Soun Hojo at first captured Odawara castle (Kanagawa prefecture) from Omori clan, an important retainer of Ogigayatsu Uesugi clan at the west part of Sagami province in 1495. Next Soun attacked Miura clan, another important retainer at east part of the province.

Ogigayatsu Uesugi clan sent reinforcement army to Miura clan but it was broken by Soun, and after three years battle finally Soun ruined Miura clan in 1516. Now Hojo clan captured whole part of Sagami province, the original territory of Ogigayatsu Uesugi clan. 

Ujitsuna Hojo (1487-1541), the successor of Soun, next aimed south part of Musashi province, the remaining territory of Ogigayatsu Uesugi clan. Now that things have come to this pass, Ogigayatsu Uesugi clan and Yamanouchi Uesugi clan allied to cope with challenger to ancient regime.

Defensive fort in desperate situation

In 1524, Ujitsuna intruded into Musashi province, then let Ota clan who protected Edo castle (Tokyo metropolis) leave from Ogigayatsu Uesugi clan and captured it. Further Ujitsuna captured Iwatsuki castle at the side of original Tone-gawa river, to separate Ogigayatsu Uesugi clan from its supporter Koga Kubo Highness.

Ogigayatsu Uesugi clan fell into a crisis made desperate resistance against Hojo clan. Tomooki Uesugi (1488-1537), the leader of the clan, asked assistance from surrounding warlords and fiercely fought with Uesugi clan aiming recovery of Edo castle. During win and lose of battles Uesugi clan recovered Iwatsuki castle and approached to Edo castle but could not regain it.

In 1537, Tomooki Uesugi died in ill and his successor Tomosada Uesugi (1525-1546) was still young. Facing the upset of the clan, to protect Hojo clan at the line of Tama-gawa river and separate the supply line to Edo castle, Tomosada renovated Jindaiji castle as a defense line against Hojo clan and built a road between Jindaiji castle and his main base Kawagoe castle (Saitama prefecture).

Structure of Jindaiji castle

Jindaiji castle had a typical plan of plateau edge castle, which places central area, secondary area and third area concentrically from the edge of the plateau. Central area of the castle is a rectangular one of about 80 meter long and 40 meter width, which has a main gate at its north line and backside gate at its south line.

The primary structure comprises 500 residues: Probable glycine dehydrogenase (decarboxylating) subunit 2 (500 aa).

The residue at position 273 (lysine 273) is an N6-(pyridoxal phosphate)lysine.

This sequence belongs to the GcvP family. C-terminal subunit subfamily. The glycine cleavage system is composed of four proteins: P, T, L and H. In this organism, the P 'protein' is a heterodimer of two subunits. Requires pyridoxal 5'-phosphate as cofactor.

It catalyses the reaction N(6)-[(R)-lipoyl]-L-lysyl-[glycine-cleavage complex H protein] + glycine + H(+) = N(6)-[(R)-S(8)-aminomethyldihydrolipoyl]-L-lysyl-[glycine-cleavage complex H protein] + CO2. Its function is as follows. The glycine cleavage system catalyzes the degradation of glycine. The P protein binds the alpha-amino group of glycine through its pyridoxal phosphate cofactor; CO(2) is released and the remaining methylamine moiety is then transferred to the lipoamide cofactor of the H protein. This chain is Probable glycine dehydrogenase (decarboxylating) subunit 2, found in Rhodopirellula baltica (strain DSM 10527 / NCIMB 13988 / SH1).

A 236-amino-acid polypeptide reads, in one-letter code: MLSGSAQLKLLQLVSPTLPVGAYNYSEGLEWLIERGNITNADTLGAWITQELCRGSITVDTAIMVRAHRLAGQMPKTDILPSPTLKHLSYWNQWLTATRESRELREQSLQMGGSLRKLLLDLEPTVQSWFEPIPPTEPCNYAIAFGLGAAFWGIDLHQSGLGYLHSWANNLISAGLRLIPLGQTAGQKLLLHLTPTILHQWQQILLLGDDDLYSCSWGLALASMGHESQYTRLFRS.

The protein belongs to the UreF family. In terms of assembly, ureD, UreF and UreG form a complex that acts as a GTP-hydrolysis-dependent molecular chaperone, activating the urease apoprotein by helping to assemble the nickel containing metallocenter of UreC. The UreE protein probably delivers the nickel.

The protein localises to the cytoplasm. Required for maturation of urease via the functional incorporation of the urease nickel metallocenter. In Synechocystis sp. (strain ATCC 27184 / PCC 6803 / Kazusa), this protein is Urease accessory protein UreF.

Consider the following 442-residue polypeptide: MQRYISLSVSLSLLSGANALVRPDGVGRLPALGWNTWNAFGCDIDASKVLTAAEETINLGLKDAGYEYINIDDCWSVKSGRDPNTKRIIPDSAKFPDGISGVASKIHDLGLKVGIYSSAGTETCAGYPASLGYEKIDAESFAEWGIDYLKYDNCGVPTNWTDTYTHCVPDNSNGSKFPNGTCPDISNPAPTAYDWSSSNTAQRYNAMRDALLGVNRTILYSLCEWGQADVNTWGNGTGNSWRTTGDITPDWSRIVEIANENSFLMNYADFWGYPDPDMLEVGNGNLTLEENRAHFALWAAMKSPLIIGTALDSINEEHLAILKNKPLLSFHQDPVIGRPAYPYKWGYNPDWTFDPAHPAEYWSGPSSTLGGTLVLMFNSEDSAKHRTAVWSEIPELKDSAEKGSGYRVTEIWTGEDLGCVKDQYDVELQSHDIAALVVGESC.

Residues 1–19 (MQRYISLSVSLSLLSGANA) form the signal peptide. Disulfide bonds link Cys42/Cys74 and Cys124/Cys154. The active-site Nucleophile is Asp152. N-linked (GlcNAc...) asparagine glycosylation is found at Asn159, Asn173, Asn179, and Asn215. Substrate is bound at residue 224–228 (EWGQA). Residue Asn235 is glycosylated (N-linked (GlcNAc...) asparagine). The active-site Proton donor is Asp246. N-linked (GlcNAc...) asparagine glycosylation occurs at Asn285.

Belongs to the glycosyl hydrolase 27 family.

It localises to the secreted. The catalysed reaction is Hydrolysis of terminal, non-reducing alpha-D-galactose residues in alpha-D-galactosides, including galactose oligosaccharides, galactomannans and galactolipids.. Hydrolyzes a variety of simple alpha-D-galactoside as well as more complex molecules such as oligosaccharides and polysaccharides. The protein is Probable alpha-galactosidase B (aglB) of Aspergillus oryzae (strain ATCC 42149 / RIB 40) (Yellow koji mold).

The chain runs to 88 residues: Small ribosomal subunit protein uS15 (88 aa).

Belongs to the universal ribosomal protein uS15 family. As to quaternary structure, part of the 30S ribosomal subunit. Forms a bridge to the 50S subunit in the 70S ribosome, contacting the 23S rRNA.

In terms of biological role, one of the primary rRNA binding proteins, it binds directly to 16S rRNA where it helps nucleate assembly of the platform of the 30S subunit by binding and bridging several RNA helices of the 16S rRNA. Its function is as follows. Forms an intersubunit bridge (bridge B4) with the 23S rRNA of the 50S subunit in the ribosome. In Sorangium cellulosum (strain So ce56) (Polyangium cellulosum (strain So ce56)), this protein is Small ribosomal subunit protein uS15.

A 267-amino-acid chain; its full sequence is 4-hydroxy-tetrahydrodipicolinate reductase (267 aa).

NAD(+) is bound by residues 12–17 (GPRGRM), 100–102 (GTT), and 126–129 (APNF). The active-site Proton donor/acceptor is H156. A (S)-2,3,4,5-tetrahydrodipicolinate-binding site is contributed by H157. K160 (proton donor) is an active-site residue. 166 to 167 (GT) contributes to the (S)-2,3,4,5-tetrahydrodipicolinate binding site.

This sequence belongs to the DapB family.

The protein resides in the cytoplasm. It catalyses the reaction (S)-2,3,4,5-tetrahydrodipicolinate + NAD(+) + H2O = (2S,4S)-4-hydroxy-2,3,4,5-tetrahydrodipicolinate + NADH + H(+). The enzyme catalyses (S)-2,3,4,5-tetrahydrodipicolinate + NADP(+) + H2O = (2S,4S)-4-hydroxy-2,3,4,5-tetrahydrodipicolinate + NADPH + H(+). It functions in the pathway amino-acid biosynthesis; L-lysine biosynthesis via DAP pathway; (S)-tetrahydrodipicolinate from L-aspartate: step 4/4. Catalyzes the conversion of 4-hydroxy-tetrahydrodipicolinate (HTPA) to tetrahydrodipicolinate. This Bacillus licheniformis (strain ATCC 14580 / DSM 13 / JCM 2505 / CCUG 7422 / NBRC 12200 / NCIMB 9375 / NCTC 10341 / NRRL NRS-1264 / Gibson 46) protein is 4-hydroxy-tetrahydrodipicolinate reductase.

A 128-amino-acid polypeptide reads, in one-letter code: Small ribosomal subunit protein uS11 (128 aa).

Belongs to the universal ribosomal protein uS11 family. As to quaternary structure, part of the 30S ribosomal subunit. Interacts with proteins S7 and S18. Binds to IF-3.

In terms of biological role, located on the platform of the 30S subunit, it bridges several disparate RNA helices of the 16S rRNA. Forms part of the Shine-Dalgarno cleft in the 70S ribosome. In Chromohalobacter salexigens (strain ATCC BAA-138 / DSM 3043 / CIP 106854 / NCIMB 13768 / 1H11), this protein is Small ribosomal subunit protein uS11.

The westward of central area faces secondary area is separated by line of clay wall and dry moat. At the side of main gate the was a basement of turret which had a shooting range of 270 degree because of projection but could not make side attack to the enemy approaches to the main gate. Backside of central area is protected by the line of terrace.

Secondary area at the west of central area is about 200 meter long and 50 meter width, which has slightly remaining remnants at its southeastern corner. Third area outside of secondary area is mostly lost but might be 400 meter long and 100 mete width. In spite of remaining small area, original size of the castle might be about 400 meter long, and this large size shows the strong will of Ogigayatsu Uesugi clan to protect the invasion of Hojo clan.

End of castle and its builder

But as Jindaiji castle existed at the middle of two Kamakura Kaido roads and did not work direct defense line, Ujitsuna Hojo detoured Jindaiji castle and directly attacked Kawagoe castle in 1537. Tomosada ran to remaining Musashi Matsuyama Castle (Saitama prefecture), then Kawagoe castle became an important fort of Hojo clan.

After that Hojo clan and Ogigayatsu Uesugi clan further conflict for nearly 10 years, but in 1546 Tomosada Uesugi and his ally encircled Kawagoe castle by overwhelming army but suffered fatal defeat at the night battle of Kawagoe, and Tomosada died in the battlefield then Ogigayatsu Uesugi clan ended its history. 

Now Hojo clan seized whole part between Tama-gawa river and Ara-kawa river, thus military importance of Jindaiji castle was lost any more. Its location at cliff edge was not suitable for local administration thus Jindaiji castle was disposed just after the battle and kept its original shape of short time life.

Now outer part had disappeared by construction of tennis court, shape of central area well remain and secondary area is roughly keeps its shape. It is not clear if simple structure and low height clay wall or dry moat compared with Katakura castle (Tokyo metropolis) which is said to resemble to Jindaiji castle stem from destruction or immaturity. Today castle site become a part of Jindaiji Botanical Park and use as a tourist spot of history and nature at suburb area, opposite from past tension period. 


Bus trip from JR East Chuo-sen line Mitaka station or Keio-Dentetsu line Chofu station to Jindaiji temple. 15 minutes drive from Chuo Jidoshado Expressway Chofu interchange to tall parking around Jindaiji temple.

Related Castles

Koga Castle -Castle disappeared into embankment-
Edo Castle (1) -Inner area built by talented general-
Kawagoe Castle -Place of great leap of Hojo clan-
Katakura Castle -Same plan and technical progress (2)-

Pictures (click to enlarge)